You'll notice the Milky Way, especially toward the bottom, and the stars near the horizon do look redder. I suspect that's mostly a natural effect due to haze and dust in the air. This scatters blue light away, letting redder light through (it's why the setting Sun can look orange or red).

On Instagram, Babak posted a different shot of the same stars (though a wider field of view) that was also taken in the Atacama Desert in Chile. In it, you can see a more natural color balance for the stars. Antares looks redder, and Epsilon Sco orange:

A wide-angle view of the sky from the Atacama desert in Chile shows Scorpius, the Milky Way, and Saturn (upper left). Credit: Babak Tafreshi

Once I understood all these details and got my bearings, it was fun to ID specific objects in the photo. The fuzzy red patch near the bottom, to the left of the telescope, is M8, the Lagoon Nebula, a gigantic gas cloud where stars are being born. That's a favorite target of amateur astronomers; it's bright and easy to find, and a delight to see even in small telescopes.

Near the center is another red patch called NGC 6357, another huge star factory. Seen using big telescopes, it's loaded with filaments and stars and incredibly hot gas, and is stunning. Check this out if you don't believe me.

Just above that and to the right is the Cat's Paw nebula. The name is because, with bigger ‘scopes, it really does look like the bottom of a cat's paw! The other red cloud a little farther up the Milky Way from there is IC 4628, sometimes called the Prawn Nebula. Guess why.

Funny, too: When I first described this image, I almost referred to it as a tableau (I like that word), but that implies "unmoving." However, if you grab the larger versions available you'll see the stars are very slightly streaked. There are a couple of reasons for that, too!

Partly it's due to the Earth's rotation reflected in the stars' motions; they were rising over the eastern horizon in this photo, and during the exposure moved a bit. In a photo using a normal lens you usually don't notice that until the exposure ranges into the 30-second time scale. However, it's noticeable in this 13-second exposure because it's an 85mm lens, a mild telephoto. That magnifies the motion.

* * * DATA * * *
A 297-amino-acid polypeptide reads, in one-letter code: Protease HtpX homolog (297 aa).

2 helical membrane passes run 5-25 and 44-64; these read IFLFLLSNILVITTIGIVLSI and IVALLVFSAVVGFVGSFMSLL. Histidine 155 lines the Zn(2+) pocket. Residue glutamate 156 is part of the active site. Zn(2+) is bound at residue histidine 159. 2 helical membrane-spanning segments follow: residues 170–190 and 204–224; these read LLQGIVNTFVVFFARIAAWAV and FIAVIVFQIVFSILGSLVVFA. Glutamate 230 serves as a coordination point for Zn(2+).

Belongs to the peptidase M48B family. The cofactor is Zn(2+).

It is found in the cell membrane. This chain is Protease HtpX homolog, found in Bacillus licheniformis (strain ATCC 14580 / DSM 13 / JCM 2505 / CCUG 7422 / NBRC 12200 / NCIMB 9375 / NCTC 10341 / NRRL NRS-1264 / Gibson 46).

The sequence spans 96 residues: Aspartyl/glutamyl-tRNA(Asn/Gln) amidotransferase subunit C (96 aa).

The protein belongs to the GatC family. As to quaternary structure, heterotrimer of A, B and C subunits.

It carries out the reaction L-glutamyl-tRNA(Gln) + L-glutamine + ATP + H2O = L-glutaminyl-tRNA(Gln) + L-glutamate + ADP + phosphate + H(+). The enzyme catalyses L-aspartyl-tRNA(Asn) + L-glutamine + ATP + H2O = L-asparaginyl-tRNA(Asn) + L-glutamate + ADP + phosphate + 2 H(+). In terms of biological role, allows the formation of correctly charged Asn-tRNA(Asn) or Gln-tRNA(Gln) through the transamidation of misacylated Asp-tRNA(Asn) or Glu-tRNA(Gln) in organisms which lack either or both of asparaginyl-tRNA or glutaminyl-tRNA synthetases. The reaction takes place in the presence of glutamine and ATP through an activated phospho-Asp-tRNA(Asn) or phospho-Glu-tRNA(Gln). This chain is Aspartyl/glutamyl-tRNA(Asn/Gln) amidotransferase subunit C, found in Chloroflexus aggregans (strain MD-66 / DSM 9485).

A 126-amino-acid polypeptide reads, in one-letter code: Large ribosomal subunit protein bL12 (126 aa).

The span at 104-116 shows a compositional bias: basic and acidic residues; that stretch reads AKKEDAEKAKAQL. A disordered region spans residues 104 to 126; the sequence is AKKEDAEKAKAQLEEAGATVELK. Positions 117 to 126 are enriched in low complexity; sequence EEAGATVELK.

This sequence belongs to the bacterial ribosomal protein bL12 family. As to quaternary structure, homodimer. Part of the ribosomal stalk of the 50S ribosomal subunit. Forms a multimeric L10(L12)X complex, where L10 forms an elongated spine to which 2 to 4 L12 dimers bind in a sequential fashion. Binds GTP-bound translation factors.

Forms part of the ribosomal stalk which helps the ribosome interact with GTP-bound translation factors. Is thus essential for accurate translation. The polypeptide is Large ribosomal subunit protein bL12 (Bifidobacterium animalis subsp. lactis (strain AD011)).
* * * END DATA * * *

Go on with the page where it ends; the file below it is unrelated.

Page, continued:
Also, this is a three-panel mosaic. Babak had to move the pointing to get this entire scene between exposures, and that can mess with the tracking a bit (he also does something clever: He sets his tracking to move at half the speed the stars do in the sky. If he tracks the stars precisely the foreground objects on Earth will blur, so this splits the difference). Finally, the lens has a bit of what's called coma, where objects near the edges of the field of view can get distorted. This is inherent in many lenses and very difficult to counteract. One way is to only use the central part of the image, but then you have to take lots more subimages to make a mosaic. That would've been hard to produce this large chunk of the sky!

All in all, it's a great shot, and there's a lot to see and understand in it. Certainly the beauty of it is obvious, but underlying that is an important lesson in astronomy: What you see is not (and I would gently suggest "never") what you get. There are lots of ways information is distorted on its way from the subject to our brains, from the way we capture that data to the way it's processed and then even the way we interpret it.

Perhaps that's a lesson that isn't only limited to astronomy.

P.S. I originally saw this image on the ESO's Instagram feed. If you use it, following them there will be a delight for your eyes and brain.